Email Marketing Click-Through Rate Explained

Email click-through rate

Big changes are coming this Fall. Because of the upcoming iOS 15 update that’s going to stop pixel tracking mail, marketers will no longer be able to rely on open rates. So clicks are the new black now! It’s time to freshen up your knowledge about the email click-through rate and how to boost it.

What is email click-through rate and how to calculate it

What’s a perfect email campaign? Well, it’s when you send a message, people open it, click on a button, visit your website, buy/order/subscribe, whatever. Profit!

In a perfect world, maybe. In reality, only about 20% of subscribers would open your email, several times fewer folks will click, and still much fewer will buy or perform another targeted action.

So, before you get them to buy, you first need them to engage. The way to conversions basically looks like opens —> clicks —> purchases, and a marketer is always on the lookout for best practices to improve on every step of this way.

It’s natural to start with the opens, and the majority of email marketers do so:

According to Litmus

According to Litmus, in 2020, Open rate, Click rate, and Unsubscribe rate were the metrics used most often for tracking the KPIs of email campaigns. Source: Litmus

But since the opens are soon going to become unreliable, the focus will go to the second-best performer — clicks. Standing between opens and conversions, it’s a great indicator that tells you a lot about how healthy your campaigns are.

Formula explained

Click-through rate (CTR) is a ratio of the number of unique clicks your campaign got to the number of times it was sent, as a percentage. You divide the number of contacts who clicked on a link in your email at least once by the total number of people who received the message, and multiply the result by 100:

Formula explained


If your CTR is 5%, it means that for every 100 people who got your email, 5 of them opened and clicked a link there.

You don’t have to count it manually, though. Your email service provider (ESP) will do it for you.

Here are some results from one of our own campaigns in the Selzy account:

Here are some results

If you hover over the results, you’ll see numbers, not percents:

If you hover over the results

Types of CTR

It would be fair to say that CTR comes in different varieties. 1% (or 192) of clicks you see in the above example is the number of unique clicks or UCTR. There’s also TCTR — the total number of clicks.

UCTR means how many unique clicks an email got. That is, one click/one person/one time. If you click a link twice, it won’t count. If you click the same link on a different device, it won’t count either.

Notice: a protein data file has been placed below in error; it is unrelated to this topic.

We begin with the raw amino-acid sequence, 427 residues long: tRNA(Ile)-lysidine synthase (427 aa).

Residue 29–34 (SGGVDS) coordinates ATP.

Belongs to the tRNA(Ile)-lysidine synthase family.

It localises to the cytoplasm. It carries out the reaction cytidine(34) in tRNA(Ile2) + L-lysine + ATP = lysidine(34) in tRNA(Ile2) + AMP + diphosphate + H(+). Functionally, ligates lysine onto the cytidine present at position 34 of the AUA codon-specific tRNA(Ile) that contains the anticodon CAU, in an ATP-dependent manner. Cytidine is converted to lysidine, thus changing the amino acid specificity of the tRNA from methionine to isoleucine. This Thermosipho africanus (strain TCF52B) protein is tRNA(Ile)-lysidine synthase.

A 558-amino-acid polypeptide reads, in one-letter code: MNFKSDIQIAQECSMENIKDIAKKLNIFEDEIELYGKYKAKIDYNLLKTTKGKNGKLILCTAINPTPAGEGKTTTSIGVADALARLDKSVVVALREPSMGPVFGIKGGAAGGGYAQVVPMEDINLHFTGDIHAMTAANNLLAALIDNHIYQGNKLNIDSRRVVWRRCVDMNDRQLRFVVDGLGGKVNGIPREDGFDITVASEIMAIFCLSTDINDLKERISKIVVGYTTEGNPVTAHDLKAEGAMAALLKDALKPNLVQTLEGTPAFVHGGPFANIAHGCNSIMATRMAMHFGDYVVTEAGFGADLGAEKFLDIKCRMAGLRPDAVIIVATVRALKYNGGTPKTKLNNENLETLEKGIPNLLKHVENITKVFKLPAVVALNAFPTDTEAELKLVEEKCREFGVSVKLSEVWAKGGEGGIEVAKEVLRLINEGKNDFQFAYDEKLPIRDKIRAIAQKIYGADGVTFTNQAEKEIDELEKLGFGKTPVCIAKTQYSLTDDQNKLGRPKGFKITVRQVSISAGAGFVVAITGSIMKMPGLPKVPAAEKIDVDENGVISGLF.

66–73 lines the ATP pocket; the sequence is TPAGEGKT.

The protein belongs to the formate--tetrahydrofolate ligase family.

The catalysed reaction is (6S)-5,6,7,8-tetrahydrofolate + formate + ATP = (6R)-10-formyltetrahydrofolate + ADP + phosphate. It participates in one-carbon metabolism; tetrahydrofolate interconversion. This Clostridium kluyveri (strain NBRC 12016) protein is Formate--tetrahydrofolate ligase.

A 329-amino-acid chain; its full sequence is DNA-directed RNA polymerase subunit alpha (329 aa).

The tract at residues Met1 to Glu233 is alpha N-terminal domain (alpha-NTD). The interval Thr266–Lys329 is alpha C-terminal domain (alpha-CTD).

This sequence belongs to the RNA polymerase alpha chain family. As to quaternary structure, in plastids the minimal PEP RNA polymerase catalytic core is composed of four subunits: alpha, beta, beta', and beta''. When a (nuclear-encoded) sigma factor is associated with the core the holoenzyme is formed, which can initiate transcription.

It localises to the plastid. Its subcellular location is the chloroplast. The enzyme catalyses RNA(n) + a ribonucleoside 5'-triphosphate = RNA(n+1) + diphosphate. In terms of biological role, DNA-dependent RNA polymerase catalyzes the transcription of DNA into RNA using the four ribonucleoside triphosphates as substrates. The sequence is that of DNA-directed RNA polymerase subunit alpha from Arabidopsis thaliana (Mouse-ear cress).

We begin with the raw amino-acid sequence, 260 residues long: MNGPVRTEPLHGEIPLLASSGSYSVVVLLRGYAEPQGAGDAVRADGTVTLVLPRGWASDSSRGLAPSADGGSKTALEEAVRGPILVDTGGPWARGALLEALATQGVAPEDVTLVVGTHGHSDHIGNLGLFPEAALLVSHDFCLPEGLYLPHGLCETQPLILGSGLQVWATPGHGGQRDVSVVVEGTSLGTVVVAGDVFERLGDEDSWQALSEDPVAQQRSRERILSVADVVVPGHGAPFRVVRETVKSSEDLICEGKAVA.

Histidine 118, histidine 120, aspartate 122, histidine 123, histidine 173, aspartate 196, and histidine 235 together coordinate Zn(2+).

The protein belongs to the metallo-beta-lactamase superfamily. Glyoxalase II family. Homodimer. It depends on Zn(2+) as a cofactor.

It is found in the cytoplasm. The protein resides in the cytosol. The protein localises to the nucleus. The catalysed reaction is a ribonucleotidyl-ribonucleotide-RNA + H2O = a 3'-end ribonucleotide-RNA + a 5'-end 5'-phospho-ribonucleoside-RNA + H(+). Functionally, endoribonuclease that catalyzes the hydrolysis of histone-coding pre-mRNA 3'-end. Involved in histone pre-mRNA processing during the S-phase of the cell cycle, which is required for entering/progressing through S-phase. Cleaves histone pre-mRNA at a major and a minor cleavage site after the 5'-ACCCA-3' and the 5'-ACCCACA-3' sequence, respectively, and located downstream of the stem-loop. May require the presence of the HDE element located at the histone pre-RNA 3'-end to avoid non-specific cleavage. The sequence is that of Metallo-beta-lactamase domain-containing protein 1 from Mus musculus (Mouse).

TCTR is the total number of clicks, no matter how many devices are involved and everything else.

If you take the same campaign and go deeper, you’ll get to a page where you’ll see how many unique and total clicks an email got. Hover the mouse over the “clicks” results and you’ll see a tooltip:

Types of CTR

There’s also the difference between CTR (click-through rate) and CTOR (click-to-open rate). CTOR is another, similar albeit distinct, metric that measures the comparison between the number of unique clicks and unique opens. It shows you how well your campaign performed among your audience that is already engaged enough to open your messages. That’s why it’s always several times higher than CTR. For example, if you sent an email to 100 people, 20 of them have opened it and 5 of that 20 have clicked, your CTOR is 25%.

Why click-through rate is important

Does CTR matter? It sure does, especially if you can’t count on opens anymore. Before, many marketers would focus on the first stage of the conversion funnel — opens. If your open rate is above average, that’s good. That was enough for many. Now, your metric to go is the clicks.

Yet, the ultimate goal is to sell, so if few people went on to visit your website, it means you’re far from the goal. CTR measures engagement and is food for thought, whether it’s good or bad.

If your click-through rate is good, it means your audience finds your offer interesting enough to make the first step to purchasing.

If your click-through rate is bad, it means that your campaigns aren’t living to their full potential. They can do better! And you can, too.

The point is, even if you have some sales, it doesn’t mean you’re doing OK. If your CTR is below average, it means you have opportunities to do better and explore your potential.

After all, the more clicks you have, the higher your ROI and the more profitable your campaign, and the more money you get to spend on other business areas.

Analytics helps you improve your marketing. Without it, you are blind. Without gauging your performance, all efforts are pointless.

What is a good and an average CTR for email in different Industries

OK, but what exactly is below average or above average? What are the benchmarks?

It depends on the industry. Plus, various ESPs have their own survey with similar though slightly different results. We’ve gathered several of them and made a list for you to better understand the situation.

#1 Selzy survey

The first one is our own survey that we did last year. We analyzed almost 7 billion emails sent through our service from 06.2019 to 06.2020. And here are the results:


Thus, our clients’ average CTR seems to be 1.70%. Systems integrators (4.52%), Government (3.83%), Science (3.59%), Network marketing (3.30%), Hosting providers (3.17%), and E-commerce (2.93%) are the leading industries. Things are the toughest in Web design (0.24%) and SMM.

Pro tip

In Selzy, you can compare your campaigns’ results with how other companies are doing the industry right inside your personal account. It’s available for clients with Standard and Premium pricing plans. Read more about this feature’s benefits and where to find it.

#2 GetResponse survey

GetResponse analyzed 5.5 billion messages sent by their customers and had the following results:

Source: GetResponse